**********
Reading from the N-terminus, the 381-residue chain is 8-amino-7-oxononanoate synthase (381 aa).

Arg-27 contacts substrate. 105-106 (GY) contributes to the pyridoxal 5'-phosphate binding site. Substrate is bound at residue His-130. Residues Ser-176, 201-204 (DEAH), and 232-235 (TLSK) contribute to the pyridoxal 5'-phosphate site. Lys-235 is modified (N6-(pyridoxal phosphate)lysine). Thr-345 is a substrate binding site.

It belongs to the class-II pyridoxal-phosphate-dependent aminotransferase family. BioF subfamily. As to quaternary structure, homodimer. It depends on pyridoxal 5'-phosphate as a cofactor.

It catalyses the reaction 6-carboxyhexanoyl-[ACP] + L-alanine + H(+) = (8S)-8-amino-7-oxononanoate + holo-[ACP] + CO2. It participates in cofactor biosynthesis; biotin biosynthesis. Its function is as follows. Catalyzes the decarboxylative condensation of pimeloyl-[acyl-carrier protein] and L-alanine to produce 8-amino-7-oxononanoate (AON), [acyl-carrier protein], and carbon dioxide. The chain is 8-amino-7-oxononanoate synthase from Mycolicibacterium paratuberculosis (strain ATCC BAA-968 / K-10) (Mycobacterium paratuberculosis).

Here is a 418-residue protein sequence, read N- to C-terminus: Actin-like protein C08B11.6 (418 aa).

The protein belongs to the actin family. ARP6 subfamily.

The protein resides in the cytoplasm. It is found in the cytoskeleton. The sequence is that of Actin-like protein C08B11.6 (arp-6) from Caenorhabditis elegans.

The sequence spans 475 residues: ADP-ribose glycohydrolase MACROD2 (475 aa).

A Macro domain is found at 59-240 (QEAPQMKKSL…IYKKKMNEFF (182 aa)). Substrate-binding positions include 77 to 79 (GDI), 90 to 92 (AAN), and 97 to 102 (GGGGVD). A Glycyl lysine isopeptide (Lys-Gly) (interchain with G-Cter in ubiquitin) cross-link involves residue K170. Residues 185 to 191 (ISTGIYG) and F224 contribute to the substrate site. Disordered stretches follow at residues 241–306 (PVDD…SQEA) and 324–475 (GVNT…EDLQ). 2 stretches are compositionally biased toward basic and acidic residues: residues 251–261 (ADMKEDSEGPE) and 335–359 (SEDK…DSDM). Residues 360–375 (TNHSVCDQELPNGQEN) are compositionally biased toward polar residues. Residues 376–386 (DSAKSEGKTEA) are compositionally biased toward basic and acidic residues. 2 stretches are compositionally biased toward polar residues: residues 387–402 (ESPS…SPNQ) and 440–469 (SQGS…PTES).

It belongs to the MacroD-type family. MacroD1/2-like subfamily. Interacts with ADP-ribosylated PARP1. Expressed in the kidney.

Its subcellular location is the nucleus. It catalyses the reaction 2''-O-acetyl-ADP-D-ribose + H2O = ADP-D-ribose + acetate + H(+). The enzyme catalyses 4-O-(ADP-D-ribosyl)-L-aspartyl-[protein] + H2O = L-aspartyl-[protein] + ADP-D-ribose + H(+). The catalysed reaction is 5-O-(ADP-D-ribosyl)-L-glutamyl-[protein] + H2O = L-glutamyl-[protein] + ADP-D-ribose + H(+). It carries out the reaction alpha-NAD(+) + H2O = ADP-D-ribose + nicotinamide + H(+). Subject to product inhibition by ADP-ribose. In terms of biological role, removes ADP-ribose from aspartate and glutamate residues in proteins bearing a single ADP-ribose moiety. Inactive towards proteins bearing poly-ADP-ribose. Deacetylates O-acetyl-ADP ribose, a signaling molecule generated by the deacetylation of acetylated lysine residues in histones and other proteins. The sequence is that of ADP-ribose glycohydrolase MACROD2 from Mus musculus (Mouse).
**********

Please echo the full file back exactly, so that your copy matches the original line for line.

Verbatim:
Reading from the N-terminus, the 381-residue chain is 8-amino-7-oxononanoate synthase (381 aa).

Arg-27 contacts substrate. 105-106 (GY) contributes to the pyridoxal 5'-phosphate binding site. Substrate is bound at residue His-130. Residues Ser-176, 201-204 (DEAH), and 232-235 (TLSK) contribute to the pyridoxal 5'-phosphate site. Lys-235 is modified (N6-(pyridoxal phosphate)lysine). Thr-345 is a substrate binding site.

It belongs to the class-II pyridoxal-phosphate-dependent aminotransferase family. BioF subfamily. As to quaternary structure, homodimer. It depends on pyridoxal 5'-phosphate as a cofactor.

It catalyses the reaction 6-carboxyhexanoyl-[ACP] + L-alanine + H(+) = (8S)-8-amino-7-oxononanoate + holo-[ACP] + CO2. It participates in cofactor biosynthesis; biotin biosynthesis. Its function is as follows. Catalyzes the decarboxylative condensation of pimeloyl-[acyl-carrier protein] and L-alanine to produce 8-amino-7-oxononanoate (AON), [acyl-carrier protein], and carbon dioxide. The chain is 8-amino-7-oxononanoate synthase from Mycolicibacterium paratuberculosis (strain ATCC BAA-968 / K-10) (Mycobacterium paratuberculosis).

Here is a 418-residue protein sequence, read N- to C-terminus: Actin-like protein C08B11.6 (418 aa).

The protein belongs to the actin family. ARP6 subfamily.

The protein resides in the cytoplasm. It is found in the cytoskeleton. The sequence is that of Actin-like protein C08B11.6 (arp-6) from Caenorhabditis elegans.

The sequence spans 475 residues: ADP-ribose glycohydrolase MACROD2 (475 aa).

A Macro domain is found at 59-240 (QEAPQMKKSL…IYKKKMNEFF (182 aa)). Substrate-binding positions include 77 to 79 (GDI), 90 to 92 (AAN), and 97 to 102 (GGGGVD). A Glycyl lysine isopeptide (Lys-Gly) (interchain with G-Cter in ubiquitin) cross-link involves residue K170. Residues 185 to 191 (ISTGIYG) and F224 contribute to the substrate site. Disordered stretches follow at residues 241–306 (PVDD…SQEA) and 324–475 (GVNT…EDLQ). 2 stretches are compositionally biased toward basic and acidic residues: residues 251–261 (ADMKEDSEGPE) and 335–359 (SEDK…DSDM). Residues 360–375 (TNHSVCDQELPNGQEN) are compositionally biased toward polar residues. Residues 376–386 (DSAKSEGKTEA) are compositionally biased toward basic and acidic residues. 2 stretches are compositionally biased toward polar residues: residues 387–402 (ESPS…SPNQ) and 440–469 (SQGS…PTES).

It belongs to the MacroD-type family. MacroD1/2-like subfamily. Interacts with ADP-ribosylated PARP1. Expressed in the kidney.

Its subcellular location is the nucleus. It catalyses the reaction 2''-O-acetyl-ADP-D-ribose + H2O = ADP-D-ribose + acetate + H(+). The enzyme catalyses 4-O-(ADP-D-ribosyl)-L-aspartyl-[protein] + H2O = L-aspartyl-[protein] + ADP-D-ribose + H(+). The catalysed reaction is 5-O-(ADP-D-ribosyl)-L-glutamyl-[protein] + H2O = L-glutamyl-[protein] + ADP-D-ribose + H(+). It carries out the reaction alpha-NAD(+) + H2O = ADP-D-ribose + nicotinamide + H(+). Subject to product inhibition by ADP-ribose. In terms of biological role, removes ADP-ribose from aspartate and glutamate residues in proteins bearing a single ADP-ribose moiety. Inactive towards proteins bearing poly-ADP-ribose. Deacetylates O-acetyl-ADP ribose, a signaling molecule generated by the deacetylation of acetylated lysine residues in histones and other proteins. The sequence is that of ADP-ribose glycohydrolase MACROD2 from Mus musculus (Mouse).